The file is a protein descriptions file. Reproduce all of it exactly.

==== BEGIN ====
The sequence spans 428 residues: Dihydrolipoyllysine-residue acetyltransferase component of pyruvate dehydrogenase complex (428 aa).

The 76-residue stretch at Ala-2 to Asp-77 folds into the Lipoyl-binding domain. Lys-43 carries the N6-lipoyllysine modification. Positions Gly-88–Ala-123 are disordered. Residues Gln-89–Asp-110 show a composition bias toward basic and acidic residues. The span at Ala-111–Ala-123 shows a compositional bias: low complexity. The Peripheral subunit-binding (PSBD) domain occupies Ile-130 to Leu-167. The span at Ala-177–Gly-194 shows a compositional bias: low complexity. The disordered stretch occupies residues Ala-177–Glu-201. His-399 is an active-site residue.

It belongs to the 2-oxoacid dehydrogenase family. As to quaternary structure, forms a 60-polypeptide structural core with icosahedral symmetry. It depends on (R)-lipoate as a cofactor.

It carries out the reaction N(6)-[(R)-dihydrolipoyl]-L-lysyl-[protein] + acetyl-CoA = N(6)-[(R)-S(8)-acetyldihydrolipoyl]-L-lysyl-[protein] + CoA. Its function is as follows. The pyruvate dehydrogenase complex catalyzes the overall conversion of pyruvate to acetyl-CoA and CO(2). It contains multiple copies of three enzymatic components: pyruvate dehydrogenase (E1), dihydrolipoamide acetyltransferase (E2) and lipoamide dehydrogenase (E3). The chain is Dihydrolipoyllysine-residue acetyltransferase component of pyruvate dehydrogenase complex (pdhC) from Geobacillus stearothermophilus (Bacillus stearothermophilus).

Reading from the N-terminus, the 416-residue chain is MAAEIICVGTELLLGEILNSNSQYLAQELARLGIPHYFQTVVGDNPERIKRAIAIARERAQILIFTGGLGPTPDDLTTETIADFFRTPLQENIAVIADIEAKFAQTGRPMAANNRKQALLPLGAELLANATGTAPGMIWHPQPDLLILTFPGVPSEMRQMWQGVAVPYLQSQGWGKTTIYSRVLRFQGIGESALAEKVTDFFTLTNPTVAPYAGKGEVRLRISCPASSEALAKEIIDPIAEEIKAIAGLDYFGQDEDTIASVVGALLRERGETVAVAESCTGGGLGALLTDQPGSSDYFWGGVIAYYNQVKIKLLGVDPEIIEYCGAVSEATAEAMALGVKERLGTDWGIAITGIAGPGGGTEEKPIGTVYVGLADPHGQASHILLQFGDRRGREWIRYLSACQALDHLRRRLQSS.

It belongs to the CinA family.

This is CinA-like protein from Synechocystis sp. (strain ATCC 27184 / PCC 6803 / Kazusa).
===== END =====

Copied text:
The sequence spans 428 residues: Dihydrolipoyllysine-residue acetyltransferase component of pyruvate dehydrogenase complex (428 aa).

The 76-residue stretch at Ala-2 to Asp-77 folds into the Lipoyl-binding domain. Lys-43 carries the N6-lipoyllysine modification. Positions Gly-88–Ala-123 are disordered. Residues Gln-89–Asp-110 show a composition bias toward basic and acidic residues. The span at Ala-111–Ala-123 shows a compositional bias: low complexity. The Peripheral subunit-binding (PSBD) domain occupies Ile-130 to Leu-167. The span at Ala-177–Gly-194 shows a compositional bias: low complexity. The disordered stretch occupies residues Ala-177–Glu-201. His-399 is an active-site residue.

It belongs to the 2-oxoacid dehydrogenase family. As to quaternary structure, forms a 60-polypeptide structural core with icosahedral symmetry. It depends on (R)-lipoate as a cofactor.

It carries out the reaction N(6)-[(R)-dihydrolipoyl]-L-lysyl-[protein] + acetyl-CoA = N(6)-[(R)-S(8)-acetyldihydrolipoyl]-L-lysyl-[protein] + CoA. Its function is as follows. The pyruvate dehydrogenase complex catalyzes the overall conversion of pyruvate to acetyl-CoA and CO(2). It contains multiple copies of three enzymatic components: pyruvate dehydrogenase (E1), dihydrolipoamide acetyltransferase (E2) and lipoamide dehydrogenase (E3). The chain is Dihydrolipoyllysine-residue acetyltransferase component of pyruvate dehydrogenase complex (pdhC) from Geobacillus stearothermophilus (Bacillus stearothermophilus).

Reading from the N-terminus, the 416-residue chain is MAAEIICVGTELLLGEILNSNSQYLAQELARLGIPHYFQTVVGDNPERIKRAIAIARERAQILIFTGGLGPTPDDLTTETIADFFRTPLQENIAVIADIEAKFAQTGRPMAANNRKQALLPLGAELLANATGTAPGMIWHPQPDLLILTFPGVPSEMRQMWQGVAVPYLQSQGWGKTTIYSRVLRFQGIGESALAEKVTDFFTLTNPTVAPYAGKGEVRLRISCPASSEALAKEIIDPIAEEIKAIAGLDYFGQDEDTIASVVGALLRERGETVAVAESCTGGGLGALLTDQPGSSDYFWGGVIAYYNQVKIKLLGVDPEIIEYCGAVSEATAEAMALGVKERLGTDWGIAITGIAGPGGGTEEKPIGTVYVGLADPHGQASHILLQFGDRRGREWIRYLSACQALDHLRRRLQSS.

It belongs to the CinA family.

This is CinA-like protein from Synechocystis sp. (strain ATCC 27184 / PCC 6803 / Kazusa).